I’m a white, middle-class woman, possibly middle-aged, who benefited from the Civil Rights Act of 1964 and truly appreciate what Martin Luther King, Jr. did to advance the Civil Rights Movement. As a direct result of the Civil Rights movement, I was promoted to my first management position when I was only 24. I had a stellar career with the Federal Government. I had choices. I had options. I had opportunities. I had them because the Civil Rights Act forced business and the Federal Government to give me those opportunities.
Is it perfect? No. Is everyone treated equally because of it? No. Do we have a long way to go? Yes.
I’m grateful for my friends and family who had the option to work after having children. I’m grateful that they didn’t have to quit their jobs when they became pregnant, or worse, be fired. I’m grateful that the ones who wanted to stay home had that choice. Until 1978, women could legally be fired from their jobs for becoming pregnant. The Pregnancy Discrimination Act of 1978 was a step to eliminate that practice.
Prior to the passage of the Equal Credit Opportunity Act of 1974, many banks required a man to cosign any credit application submitted by a single, widowed or divorced woman, regardless of their income. Often their wages were discounted by as much as 50% in determining how much credit could be given. I have single friends who have purchased homes on their own credit! I’ve had credit cards issued to me based solely on my income, with high credit limits. I’ve bought cars on my own.
Once upon a time, it was rare for a woman to rise above the ranks of a clerical position. Men were always chosen for promotions. Women rarely applied because they would not have had the necessary experience to have been considered. Women were expected to maintain the household, raise the children, take care of her husband, and do it all well if she wanted to work outside the home. One friend’s husband told her that she had his permission to work as long as everything at home ran smoothly.
My gratitude for my charmed life runs deep. I’m grateful for those who went before me and blazed the trail. I don’t even want to imagine my life had I not come of age after the civil rights movement.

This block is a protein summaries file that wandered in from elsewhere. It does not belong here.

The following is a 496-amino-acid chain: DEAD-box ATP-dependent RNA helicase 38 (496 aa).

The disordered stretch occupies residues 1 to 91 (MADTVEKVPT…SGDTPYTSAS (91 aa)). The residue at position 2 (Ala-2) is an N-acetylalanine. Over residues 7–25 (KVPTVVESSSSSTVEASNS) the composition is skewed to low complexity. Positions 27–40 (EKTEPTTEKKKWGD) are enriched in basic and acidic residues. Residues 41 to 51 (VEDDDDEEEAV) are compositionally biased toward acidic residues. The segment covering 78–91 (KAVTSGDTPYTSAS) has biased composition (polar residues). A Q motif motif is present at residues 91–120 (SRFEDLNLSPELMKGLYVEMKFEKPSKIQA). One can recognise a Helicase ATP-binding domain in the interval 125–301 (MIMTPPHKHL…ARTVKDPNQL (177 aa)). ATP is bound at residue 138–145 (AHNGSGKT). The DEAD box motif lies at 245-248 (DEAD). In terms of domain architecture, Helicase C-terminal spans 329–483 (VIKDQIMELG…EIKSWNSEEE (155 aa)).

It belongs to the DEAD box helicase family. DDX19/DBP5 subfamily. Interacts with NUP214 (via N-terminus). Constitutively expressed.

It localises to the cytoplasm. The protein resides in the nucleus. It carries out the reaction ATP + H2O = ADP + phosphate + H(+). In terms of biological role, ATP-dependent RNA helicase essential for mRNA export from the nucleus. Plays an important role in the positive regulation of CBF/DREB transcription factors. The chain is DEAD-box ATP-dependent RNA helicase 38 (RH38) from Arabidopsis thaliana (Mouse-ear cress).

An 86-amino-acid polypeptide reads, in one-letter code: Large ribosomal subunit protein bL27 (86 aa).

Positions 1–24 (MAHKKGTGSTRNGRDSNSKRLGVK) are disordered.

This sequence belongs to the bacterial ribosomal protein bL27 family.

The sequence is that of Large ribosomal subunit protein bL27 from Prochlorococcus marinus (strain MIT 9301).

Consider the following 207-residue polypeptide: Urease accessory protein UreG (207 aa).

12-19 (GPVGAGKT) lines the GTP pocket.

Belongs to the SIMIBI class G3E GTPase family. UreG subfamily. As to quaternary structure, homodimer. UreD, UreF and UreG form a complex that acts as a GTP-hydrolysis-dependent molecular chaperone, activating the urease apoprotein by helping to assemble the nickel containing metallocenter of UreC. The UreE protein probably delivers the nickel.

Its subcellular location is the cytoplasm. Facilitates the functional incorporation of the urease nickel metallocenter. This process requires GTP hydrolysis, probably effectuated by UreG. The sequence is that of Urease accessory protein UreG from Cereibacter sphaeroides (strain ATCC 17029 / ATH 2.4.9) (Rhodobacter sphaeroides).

Martin Luther King Jr. had a dream. “I have a dream that one day this nation will rise up and live out the true meaning of its creed: ‘We hold these truths to be self-evident, that all men are created equal.’” The word men has been expanded to include women as well. Dr. King led the Civil Rights Movement. Were it not for him, I doubt all the benefits of the Civil Rights Act of 1964 would not have applied to me, my family and friends. I’ve heard my friends say that there is no need to observe Martin Luther King Day and definitely no need to have school let out. Scary but true, I’ve also heard that we don’t have an observance for white people so why should we have one for blacks.
Unfortunately, they are missing the point. The Civil Rights Act is for everyone. Were there hurdles along the way while trying to implement? Yes. Were qualified white men passed over for jobs and promotions in order to ensure that minorities were represented in the workplace? Yes. Is discrimination alive and well? Sorry to report that yes, yes, I believe it is.
Please reconsider the question, “Have you personally benefited from the Civil Rights Act of 1964?” If you can honestly say, “No”, has anyone you know benefited? Consider the questions below as you formulate your response.
- Do you have at least one friend or family member who is African American, Asian, Native American, Alaskan Native, Native Hawaiian, Hispanic, Latino, Female, Gay or Lesbian?
- If you are a married woman, is your name on the Deed, Note and Mortgage of your house?
- As a woman, have you been given credit on your own merit?
- Do you know a woman who has been fired from her job for being pregnant?
If you answered “Yes” to any one of those questions, you at least know someone who has had opportunities that they would not have had if the Civil Rights Act had not been passed and MLK had not pushed for it.
I am a white, middle class, possibly middle-aged, woman who has lived the benefits of the Civil Rights Movement of 1964. I am so grateful for President John F. Kennedy’s insight that civil rights were important and for all those that followed his dream and fought for my rights. Are we there yet? No, but I’m hopeful that we’ll keep moving forward as a nation.